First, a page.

Local Elections: Since 1979 voters have been prepared to support different parties at local elections from their choice in the general election. The main beneficiary of this has been the Lib Dems. However, this doesn’t really detract from the idea of the existence of two party system at national level as people are still supporting the Conservatives and Labour (wasted vote idea still applies to Lib Dems). But this does increase Lib Dems position and popularity in a more general sense and may go on to have an impact in general elections.
Dominant Party System: So far just seen the ways in which Britain has begun to deviate from the 2 party system in terms of increased power to the smaller parties. However, the fact that the Conservatives remained in government for 18 years with Labour as a very weak opposition party seems to indicate the existence of a dominant party system. Between 1945 and 1995 Conservatives had been in power for 2/3 of the time. Currently Labour have a huge majority in HC which looks unlikely to be defeated in the next election. – Still alternation in office ; only 10% difference in votes (2001), undermines true validity of this idea, merely Britain going through pollitical changes.
Proportional Representation: The idea of electoral reform has gained more support in recent years. If PR was to be adopted in Britain, this would undoubtedly change the face of British politics and the likely result would be the development of a multi-party system. The Liberal Democrats suffer under FPTP, receiving disproportionate amount of seats to their percentage of the vote, with 18.3% of the vote they could become a significant challenger to the Conservative Party.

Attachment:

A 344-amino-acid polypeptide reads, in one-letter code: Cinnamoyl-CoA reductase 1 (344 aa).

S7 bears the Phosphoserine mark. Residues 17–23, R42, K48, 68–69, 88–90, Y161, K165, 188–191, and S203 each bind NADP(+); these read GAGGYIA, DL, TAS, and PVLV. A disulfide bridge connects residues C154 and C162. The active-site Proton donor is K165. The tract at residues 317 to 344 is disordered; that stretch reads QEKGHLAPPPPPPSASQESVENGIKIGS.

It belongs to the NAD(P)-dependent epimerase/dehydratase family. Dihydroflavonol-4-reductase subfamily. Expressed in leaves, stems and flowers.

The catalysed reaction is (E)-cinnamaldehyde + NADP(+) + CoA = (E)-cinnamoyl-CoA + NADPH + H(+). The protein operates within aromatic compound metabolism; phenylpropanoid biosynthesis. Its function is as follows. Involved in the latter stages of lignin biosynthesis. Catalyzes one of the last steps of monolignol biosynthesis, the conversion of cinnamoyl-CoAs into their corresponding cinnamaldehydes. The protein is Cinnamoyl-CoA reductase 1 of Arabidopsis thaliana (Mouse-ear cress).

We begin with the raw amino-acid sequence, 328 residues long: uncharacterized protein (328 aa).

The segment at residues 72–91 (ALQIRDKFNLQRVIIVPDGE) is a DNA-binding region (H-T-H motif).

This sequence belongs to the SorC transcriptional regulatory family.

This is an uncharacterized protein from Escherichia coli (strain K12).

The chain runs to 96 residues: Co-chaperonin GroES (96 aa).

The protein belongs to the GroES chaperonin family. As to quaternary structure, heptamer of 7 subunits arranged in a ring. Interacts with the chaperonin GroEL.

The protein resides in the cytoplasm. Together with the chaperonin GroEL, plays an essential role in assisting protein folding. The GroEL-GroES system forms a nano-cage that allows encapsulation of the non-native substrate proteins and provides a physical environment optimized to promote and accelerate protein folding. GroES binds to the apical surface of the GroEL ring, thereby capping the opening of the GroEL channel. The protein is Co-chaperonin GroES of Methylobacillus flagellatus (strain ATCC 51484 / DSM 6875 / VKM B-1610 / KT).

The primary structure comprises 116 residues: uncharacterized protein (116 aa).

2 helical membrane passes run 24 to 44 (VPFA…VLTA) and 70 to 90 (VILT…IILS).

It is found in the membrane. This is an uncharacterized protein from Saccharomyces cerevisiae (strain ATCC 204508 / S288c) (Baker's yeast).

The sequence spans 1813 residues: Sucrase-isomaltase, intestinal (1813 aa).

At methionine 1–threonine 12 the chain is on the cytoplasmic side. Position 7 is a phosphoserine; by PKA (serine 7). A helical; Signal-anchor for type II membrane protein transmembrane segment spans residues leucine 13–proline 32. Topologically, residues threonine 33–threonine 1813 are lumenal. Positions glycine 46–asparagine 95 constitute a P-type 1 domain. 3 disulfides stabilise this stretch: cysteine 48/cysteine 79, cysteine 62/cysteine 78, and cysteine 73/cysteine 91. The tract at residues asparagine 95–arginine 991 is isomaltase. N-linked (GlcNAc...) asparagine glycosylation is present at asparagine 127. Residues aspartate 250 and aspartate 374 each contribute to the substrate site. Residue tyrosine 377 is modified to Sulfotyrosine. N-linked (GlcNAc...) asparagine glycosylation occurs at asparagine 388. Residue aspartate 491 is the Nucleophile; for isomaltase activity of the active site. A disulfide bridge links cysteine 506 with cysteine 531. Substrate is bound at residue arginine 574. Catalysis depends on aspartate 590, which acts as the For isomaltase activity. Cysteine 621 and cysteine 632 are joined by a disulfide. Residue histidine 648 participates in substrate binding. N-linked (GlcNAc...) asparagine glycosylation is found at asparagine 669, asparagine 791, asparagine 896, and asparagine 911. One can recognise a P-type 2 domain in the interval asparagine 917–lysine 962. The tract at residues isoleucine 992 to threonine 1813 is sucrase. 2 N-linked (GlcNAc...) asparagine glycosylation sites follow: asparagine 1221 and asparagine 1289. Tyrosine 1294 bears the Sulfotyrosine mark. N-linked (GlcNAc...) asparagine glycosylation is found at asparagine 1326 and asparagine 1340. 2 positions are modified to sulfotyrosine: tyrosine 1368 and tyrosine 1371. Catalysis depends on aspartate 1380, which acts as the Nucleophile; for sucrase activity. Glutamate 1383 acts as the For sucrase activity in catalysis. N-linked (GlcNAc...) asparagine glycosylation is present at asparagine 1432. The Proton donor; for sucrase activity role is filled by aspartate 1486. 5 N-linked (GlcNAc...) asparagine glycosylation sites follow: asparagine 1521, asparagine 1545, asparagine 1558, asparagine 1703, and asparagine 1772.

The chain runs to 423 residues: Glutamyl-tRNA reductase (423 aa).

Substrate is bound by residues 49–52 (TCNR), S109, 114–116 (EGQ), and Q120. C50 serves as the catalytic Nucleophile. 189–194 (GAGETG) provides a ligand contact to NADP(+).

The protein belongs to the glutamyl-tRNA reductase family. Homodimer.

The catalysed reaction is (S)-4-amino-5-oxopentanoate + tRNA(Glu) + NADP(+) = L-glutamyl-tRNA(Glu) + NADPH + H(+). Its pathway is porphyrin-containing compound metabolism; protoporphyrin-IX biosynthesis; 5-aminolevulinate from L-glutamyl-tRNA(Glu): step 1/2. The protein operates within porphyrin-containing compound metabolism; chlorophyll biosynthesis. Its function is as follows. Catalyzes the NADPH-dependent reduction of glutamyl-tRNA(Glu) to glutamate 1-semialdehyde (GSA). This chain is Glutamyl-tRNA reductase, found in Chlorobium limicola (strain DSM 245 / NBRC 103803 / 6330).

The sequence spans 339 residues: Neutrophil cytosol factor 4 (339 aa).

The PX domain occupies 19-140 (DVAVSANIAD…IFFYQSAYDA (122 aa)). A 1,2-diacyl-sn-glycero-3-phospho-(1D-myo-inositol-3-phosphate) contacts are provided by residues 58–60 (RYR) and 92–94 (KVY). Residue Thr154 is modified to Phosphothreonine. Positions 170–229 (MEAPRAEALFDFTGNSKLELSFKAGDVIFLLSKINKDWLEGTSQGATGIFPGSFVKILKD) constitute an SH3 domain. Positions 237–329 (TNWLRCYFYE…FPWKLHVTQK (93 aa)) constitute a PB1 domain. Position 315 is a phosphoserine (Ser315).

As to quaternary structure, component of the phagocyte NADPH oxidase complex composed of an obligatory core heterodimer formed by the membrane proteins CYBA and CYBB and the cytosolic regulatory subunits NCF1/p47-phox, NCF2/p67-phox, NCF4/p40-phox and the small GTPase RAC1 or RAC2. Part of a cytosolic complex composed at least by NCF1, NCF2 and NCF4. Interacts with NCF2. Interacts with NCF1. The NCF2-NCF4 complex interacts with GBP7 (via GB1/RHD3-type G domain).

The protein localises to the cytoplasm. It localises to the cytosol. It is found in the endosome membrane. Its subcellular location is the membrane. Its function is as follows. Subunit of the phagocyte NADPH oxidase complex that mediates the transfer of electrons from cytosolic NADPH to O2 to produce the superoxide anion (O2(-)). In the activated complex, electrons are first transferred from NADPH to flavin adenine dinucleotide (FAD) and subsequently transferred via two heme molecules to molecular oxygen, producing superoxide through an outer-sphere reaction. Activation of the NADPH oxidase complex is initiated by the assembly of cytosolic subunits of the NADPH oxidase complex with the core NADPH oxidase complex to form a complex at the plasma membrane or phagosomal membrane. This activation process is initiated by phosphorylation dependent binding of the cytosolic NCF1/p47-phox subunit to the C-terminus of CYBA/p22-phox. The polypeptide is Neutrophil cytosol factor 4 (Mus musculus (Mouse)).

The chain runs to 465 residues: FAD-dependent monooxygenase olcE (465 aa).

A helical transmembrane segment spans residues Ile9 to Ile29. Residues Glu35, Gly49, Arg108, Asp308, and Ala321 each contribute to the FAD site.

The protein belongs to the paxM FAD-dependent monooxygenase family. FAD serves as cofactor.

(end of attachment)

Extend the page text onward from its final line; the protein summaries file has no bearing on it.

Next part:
The Case for the Existence of a Two Party System:
FPTP: This forms the main argument in the continued belief that the two party system still exists. This electoral system favours larger parties and discriminates against smaller ones. Only produces two party system, never be true multi-party system under FPTP. Support for smaller parties distributed across constituencies, so cannot compete on same level.
Political Centre: Conservatives and Labour have both adopted center ground policies – appeals to largest number of people. Natural opposition: center-right and center-left respectively (therefore divides electorate along socioeconomic principles – Lib Dems not viewed in this way)
Composition of HC: 1945 98% MPs Conservative or Labour; 2001 92% MPs – change in patterns of voting had little real impact in terms of political power, in HC two party system still appears to exist.
1915 Last Lib Dem Government – not currently in position to put up serious challenge for government under FPTP, but maybe things will change if support for the Conservatives continues to fall. However, this would not alter the nature of the party system in Britain as they would probably replace the Conservatives rather than become a strong third party.
Whilst Britain remains under FPTP it is unlikely that there will be a true and sustained move away from the historically two party system. However, with political ; constitutional change currently at the forefront of politics we could in the near future (but not likely for at least another 5-10 years) see the Lib Dems making a mark on cabinet. It is doubtful whether the smaller fringe parties would make it anything more than a three party system and in a democratic country such as Britain the dominant party system is not so much in existence but more a result of the changing trends; cracks are already beginning to appear in the popularity of the Labour Party.